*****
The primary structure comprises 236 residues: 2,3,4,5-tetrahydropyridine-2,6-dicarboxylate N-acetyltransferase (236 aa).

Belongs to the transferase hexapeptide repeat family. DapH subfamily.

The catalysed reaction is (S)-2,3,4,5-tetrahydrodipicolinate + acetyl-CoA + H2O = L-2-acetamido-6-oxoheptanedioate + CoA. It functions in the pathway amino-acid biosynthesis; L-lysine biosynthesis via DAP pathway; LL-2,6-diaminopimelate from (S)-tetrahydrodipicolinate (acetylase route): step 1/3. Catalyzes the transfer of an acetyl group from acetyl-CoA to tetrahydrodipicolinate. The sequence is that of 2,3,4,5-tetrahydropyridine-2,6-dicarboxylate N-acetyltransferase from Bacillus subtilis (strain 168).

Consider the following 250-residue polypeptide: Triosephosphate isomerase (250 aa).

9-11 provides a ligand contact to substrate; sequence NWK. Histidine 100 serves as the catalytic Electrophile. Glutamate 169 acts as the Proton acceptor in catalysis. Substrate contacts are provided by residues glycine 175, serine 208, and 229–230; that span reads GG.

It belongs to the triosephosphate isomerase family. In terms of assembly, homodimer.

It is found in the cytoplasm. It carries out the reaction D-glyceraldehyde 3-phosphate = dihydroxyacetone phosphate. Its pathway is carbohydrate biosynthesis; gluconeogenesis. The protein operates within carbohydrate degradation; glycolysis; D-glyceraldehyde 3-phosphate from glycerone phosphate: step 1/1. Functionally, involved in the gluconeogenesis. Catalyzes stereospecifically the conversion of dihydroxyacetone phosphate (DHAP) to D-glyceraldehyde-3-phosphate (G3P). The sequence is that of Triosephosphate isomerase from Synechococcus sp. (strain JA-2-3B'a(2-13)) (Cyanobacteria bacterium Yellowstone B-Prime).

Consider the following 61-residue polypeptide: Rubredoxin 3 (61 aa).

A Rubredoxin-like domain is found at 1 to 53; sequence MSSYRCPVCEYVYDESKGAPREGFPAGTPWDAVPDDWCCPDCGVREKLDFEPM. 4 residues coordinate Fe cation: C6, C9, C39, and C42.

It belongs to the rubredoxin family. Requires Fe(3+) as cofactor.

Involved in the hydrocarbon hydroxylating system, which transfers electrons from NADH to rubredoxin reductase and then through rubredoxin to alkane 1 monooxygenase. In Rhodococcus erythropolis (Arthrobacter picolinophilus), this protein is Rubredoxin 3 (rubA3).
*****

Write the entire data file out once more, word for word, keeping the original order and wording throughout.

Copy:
The primary structure comprises 236 residues: 2,3,4,5-tetrahydropyridine-2,6-dicarboxylate N-acetyltransferase (236 aa).

Belongs to the transferase hexapeptide repeat family. DapH subfamily.

The catalysed reaction is (S)-2,3,4,5-tetrahydrodipicolinate + acetyl-CoA + H2O = L-2-acetamido-6-oxoheptanedioate + CoA. It functions in the pathway amino-acid biosynthesis; L-lysine biosynthesis via DAP pathway; LL-2,6-diaminopimelate from (S)-tetrahydrodipicolinate (acetylase route): step 1/3. Catalyzes the transfer of an acetyl group from acetyl-CoA to tetrahydrodipicolinate. The sequence is that of 2,3,4,5-tetrahydropyridine-2,6-dicarboxylate N-acetyltransferase from Bacillus subtilis (strain 168).

Consider the following 250-residue polypeptide: Triosephosphate isomerase (250 aa).

9-11 provides a ligand contact to substrate; sequence NWK. Histidine 100 serves as the catalytic Electrophile. Glutamate 169 acts as the Proton acceptor in catalysis. Substrate contacts are provided by residues glycine 175, serine 208, and 229–230; that span reads GG.

It belongs to the triosephosphate isomerase family. In terms of assembly, homodimer.

It is found in the cytoplasm. It carries out the reaction D-glyceraldehyde 3-phosphate = dihydroxyacetone phosphate. Its pathway is carbohydrate biosynthesis; gluconeogenesis. The protein operates within carbohydrate degradation; glycolysis; D-glyceraldehyde 3-phosphate from glycerone phosphate: step 1/1. Functionally, involved in the gluconeogenesis. Catalyzes stereospecifically the conversion of dihydroxyacetone phosphate (DHAP) to D-glyceraldehyde-3-phosphate (G3P). The sequence is that of Triosephosphate isomerase from Synechococcus sp. (strain JA-2-3B'a(2-13)) (Cyanobacteria bacterium Yellowstone B-Prime).

Consider the following 61-residue polypeptide: Rubredoxin 3 (61 aa).

A Rubredoxin-like domain is found at 1 to 53; sequence MSSYRCPVCEYVYDESKGAPREGFPAGTPWDAVPDDWCCPDCGVREKLDFEPM. 4 residues coordinate Fe cation: C6, C9, C39, and C42.

It belongs to the rubredoxin family. Requires Fe(3+) as cofactor.

Involved in the hydrocarbon hydroxylating system, which transfers electrons from NADH to rubredoxin reductase and then through rubredoxin to alkane 1 monooxygenase. In Rhodococcus erythropolis (Arthrobacter picolinophilus), this protein is Rubredoxin 3 (rubA3).